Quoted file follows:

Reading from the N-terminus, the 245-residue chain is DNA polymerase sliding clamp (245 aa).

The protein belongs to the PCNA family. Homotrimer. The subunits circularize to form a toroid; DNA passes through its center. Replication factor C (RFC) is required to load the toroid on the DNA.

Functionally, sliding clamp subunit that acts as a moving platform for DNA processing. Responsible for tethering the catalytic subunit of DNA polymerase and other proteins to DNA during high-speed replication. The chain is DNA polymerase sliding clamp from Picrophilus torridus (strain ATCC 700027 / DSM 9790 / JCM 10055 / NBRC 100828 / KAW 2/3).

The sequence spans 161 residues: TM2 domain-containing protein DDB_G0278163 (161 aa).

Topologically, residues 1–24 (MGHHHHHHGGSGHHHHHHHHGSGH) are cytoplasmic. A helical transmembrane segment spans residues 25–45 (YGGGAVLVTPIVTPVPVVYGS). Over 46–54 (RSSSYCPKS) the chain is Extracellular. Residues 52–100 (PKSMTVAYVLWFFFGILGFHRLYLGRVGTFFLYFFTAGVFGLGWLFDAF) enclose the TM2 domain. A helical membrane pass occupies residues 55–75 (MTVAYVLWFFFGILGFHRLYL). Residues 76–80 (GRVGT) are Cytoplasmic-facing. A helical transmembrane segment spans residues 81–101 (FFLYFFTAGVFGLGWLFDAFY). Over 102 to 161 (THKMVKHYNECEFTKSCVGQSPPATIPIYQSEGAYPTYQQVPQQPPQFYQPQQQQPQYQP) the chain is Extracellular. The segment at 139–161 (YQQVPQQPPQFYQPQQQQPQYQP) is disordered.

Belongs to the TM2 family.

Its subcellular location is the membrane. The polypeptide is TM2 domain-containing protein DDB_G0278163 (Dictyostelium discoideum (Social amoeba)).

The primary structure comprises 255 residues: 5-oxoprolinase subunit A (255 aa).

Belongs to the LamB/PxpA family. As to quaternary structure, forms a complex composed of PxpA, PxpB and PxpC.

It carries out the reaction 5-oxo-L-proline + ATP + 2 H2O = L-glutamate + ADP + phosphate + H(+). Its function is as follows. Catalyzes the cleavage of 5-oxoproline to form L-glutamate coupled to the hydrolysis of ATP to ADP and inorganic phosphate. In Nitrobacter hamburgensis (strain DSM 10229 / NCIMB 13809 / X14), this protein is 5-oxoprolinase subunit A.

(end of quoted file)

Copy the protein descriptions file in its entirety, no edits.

Reading from the N-terminus, the 245-residue chain is DNA polymerase sliding clamp (245 aa).

The protein belongs to the PCNA family. Homotrimer. The subunits circularize to form a toroid; DNA passes through its center. Replication factor C (RFC) is required to load the toroid on the DNA.

Functionally, sliding clamp subunit that acts as a moving platform for DNA processing. Responsible for tethering the catalytic subunit of DNA polymerase and other proteins to DNA during high-speed replication. The chain is DNA polymerase sliding clamp from Picrophilus torridus (strain ATCC 700027 / DSM 9790 / JCM 10055 / NBRC 100828 / KAW 2/3).

The sequence spans 161 residues: TM2 domain-containing protein DDB_G0278163 (161 aa).

Topologically, residues 1–24 (MGHHHHHHGGSGHHHHHHHHGSGH) are cytoplasmic. A helical transmembrane segment spans residues 25–45 (YGGGAVLVTPIVTPVPVVYGS). Over 46–54 (RSSSYCPKS) the chain is Extracellular. Residues 52–100 (PKSMTVAYVLWFFFGILGFHRLYLGRVGTFFLYFFTAGVFGLGWLFDAF) enclose the TM2 domain. A helical membrane pass occupies residues 55–75 (MTVAYVLWFFFGILGFHRLYL). Residues 76–80 (GRVGT) are Cytoplasmic-facing. A helical transmembrane segment spans residues 81–101 (FFLYFFTAGVFGLGWLFDAFY). Over 102 to 161 (THKMVKHYNECEFTKSCVGQSPPATIPIYQSEGAYPTYQQVPQQPPQFYQPQQQQPQYQP) the chain is Extracellular. The segment at 139–161 (YQQVPQQPPQFYQPQQQQPQYQP) is disordered.

Belongs to the TM2 family.

Its subcellular location is the membrane. The polypeptide is TM2 domain-containing protein DDB_G0278163 (Dictyostelium discoideum (Social amoeba)).

The primary structure comprises 255 residues: 5-oxoprolinase subunit A (255 aa).

Belongs to the LamB/PxpA family. As to quaternary structure, forms a complex composed of PxpA, PxpB and PxpC.

It carries out the reaction 5-oxo-L-proline + ATP + 2 H2O = L-glutamate + ADP + phosphate + H(+). Its function is as follows. Catalyzes the cleavage of 5-oxoproline to form L-glutamate coupled to the hydrolysis of ATP to ADP and inorganic phosphate. In Nitrobacter hamburgensis (strain DSM 10229 / NCIMB 13809 / X14), this protein is 5-oxoprolinase subunit A.